Amino is one product in a network of Amino apps, and it acts as a huge social media community targeting people with similar interests. Amino is neither a dating app nor a chatroom — even though users can technically find both here. This app has tons of active, user-generated communities. It gives everyone a chance to join these ‘boards,’ create one’s own content, interact with other users, and find plenty of exciting info on many topics, from cooking to comic books.
Following in the footsteps of any social media site, Amino is free to use — even though it is possible to get a few minor perks for money Its focus on the mobile-native generation of late teens and early twenties has won Amino the social network title for nerds. Still, plenty of communities are far from nerdy and have thousands of active users. So, what’s Amino truly about? Find out below.
The development company behind Amino was founded in 2011, but it took them three years till Amino apps network was created in 2014. Now, this company regularly gets millions of dollars of investment, but just like most social sites, it is still looking for effective monetization means.
Amino’s original creators, Narvii Inc., are still its owners. Even though this app gets its fair share of investors, Narvii Inc. are still in charge of most things.
Registering with Amino is a breeze, both in terms of options and how quickly one’s first signup ever happens. Users can register with their email, phone number, or Facebook accounts. The first two will have to go through a quick verification procedure. The app will simply send a six-digit code to their specified email or phone number. Once you enter the code, you will necessarily have to give Amino access to your camera and photos because you cannot proceed with account creation without a pic. It does not necessarily have to be the picture of yourself — any avatar would do. When registering with FB, photos can be pulled automatically.
After that, newcomers should give their date of birth. Right after that, they are redirected to a screen with various interests. It is necessary to pick three or more, and the choice of options is truly impressive. Here, we have everything from Spirituality & Ballet to Sports, Science & Tech. A range of in-between options includes Music, Movies, Subcultures, Beauty, Healthy Lifestyle, and many others.
Once newcomers have chosen at least three of those, users will need to elaborate a little. Each chosen section comes with a set of subsections. For example, Reading & Literature comes with dedicated subsections on Harry Potter, Contemporary Fiction, Fantasy, Poetry, Crime, Dystopian, and many more. The bottom line, practically all genres and most ‘trendy’ authors are represented here. The same logic applies to other interest sections.
After this, Amino will ask if it can send you notifications, which you should either allow or ignore. Then, the app will ask you to create a password, and you are good to go.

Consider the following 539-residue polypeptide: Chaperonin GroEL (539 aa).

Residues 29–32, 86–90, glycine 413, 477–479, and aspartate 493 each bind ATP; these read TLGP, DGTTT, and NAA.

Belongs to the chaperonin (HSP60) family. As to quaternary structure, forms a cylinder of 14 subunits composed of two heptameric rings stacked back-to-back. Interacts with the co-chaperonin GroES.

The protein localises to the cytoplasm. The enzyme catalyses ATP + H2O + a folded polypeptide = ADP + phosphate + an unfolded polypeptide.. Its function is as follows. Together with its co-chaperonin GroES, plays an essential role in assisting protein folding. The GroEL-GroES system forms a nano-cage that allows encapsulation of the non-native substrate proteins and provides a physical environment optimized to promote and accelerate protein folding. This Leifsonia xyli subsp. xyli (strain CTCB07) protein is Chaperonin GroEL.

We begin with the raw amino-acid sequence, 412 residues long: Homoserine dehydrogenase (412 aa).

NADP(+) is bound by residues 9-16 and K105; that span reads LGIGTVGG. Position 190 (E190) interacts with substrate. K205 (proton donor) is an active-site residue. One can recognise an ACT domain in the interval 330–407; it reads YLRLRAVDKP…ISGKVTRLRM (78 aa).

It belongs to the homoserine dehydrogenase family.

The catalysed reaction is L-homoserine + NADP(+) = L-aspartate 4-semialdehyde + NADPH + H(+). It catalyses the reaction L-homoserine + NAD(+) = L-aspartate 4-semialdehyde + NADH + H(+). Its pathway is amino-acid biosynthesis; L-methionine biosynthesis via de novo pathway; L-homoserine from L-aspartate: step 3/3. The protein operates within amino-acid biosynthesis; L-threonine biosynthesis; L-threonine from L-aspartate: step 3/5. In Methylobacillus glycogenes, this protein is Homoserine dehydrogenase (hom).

Next, Amino implements a social media approach to user accounts. Here, you will not get any long questionnaires asking you about your dreams, education, background, and stuff like this. Instead, all profiles remain social-media concise — at least, when it comes to factual info. However, all user accounts have a home page where people are free to post stories, share content, etc. Anyone can start following other accounts, and, of course, get followers of one’s own. So, it is pretty much a Facebook based on thematic interests, not real-life connections.
All communication on Amino is free of charge and happens mostly through common chat rooms and communities. Once a new person joins, the Discover tab in the app offers a list of popular communities that match one’s specified interests. Some are public, while some ask for an application. Still, there is no reason why admins would deny your access to their content. Users are also free to create their own communities, attract existing members to these boards, and interact. Any communities you already joined or created will be displayed in the Communities tab. That’s where the action happens.
Open group chats are available in the Chat section, right next to Communities. There are no matches or any automated friend suggestions because Amino believes users should take these matters into their own hands and make new friends within this app’s communities. Luckily, there are plenty of those, and they match users’ specific interests and hobbies.
The search tab allows looking for users by their Amino ID, links, and keywords. So, if you’re new to the site, it will unlikely do any good. Joining the communities, however, will be more useful for chatting with new people. In the same search tab, there are subsections for searching via available communities, specific chatrooms, and trending stories. The same keyword-based logic applies.